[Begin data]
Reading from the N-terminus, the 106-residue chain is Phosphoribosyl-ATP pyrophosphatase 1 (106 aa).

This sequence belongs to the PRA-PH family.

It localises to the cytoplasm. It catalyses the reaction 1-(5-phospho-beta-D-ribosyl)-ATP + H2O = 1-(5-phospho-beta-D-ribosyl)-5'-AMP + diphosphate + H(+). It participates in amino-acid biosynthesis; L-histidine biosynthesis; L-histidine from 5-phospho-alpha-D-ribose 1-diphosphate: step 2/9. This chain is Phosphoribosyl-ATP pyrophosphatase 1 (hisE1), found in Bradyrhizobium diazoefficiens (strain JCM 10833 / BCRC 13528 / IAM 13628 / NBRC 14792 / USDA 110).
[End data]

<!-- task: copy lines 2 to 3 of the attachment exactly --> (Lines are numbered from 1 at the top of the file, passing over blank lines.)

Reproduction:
This sequence belongs to the PRA-PH family.

It localises to the cytoplasm. It catalyses the reaction 1-(5-phospho-beta-D-ribosyl)-ATP + H2O = 1-(5-phospho-beta-D-ribosyl)-5'-AMP + diphosphate + H(+). It participates in amino-acid biosynthesis; L-histidine biosynthesis; L-histidine from 5-phospho-alpha-D-ribose 1-diphosphate: step 2/9. This chain is Phosphoribosyl-ATP pyrophosphatase 1 (hisE1), found in Bradyrhizobium diazoefficiens (strain JCM 10833 / BCRC 13528 / IAM 13628 / NBRC 14792 / USDA 110).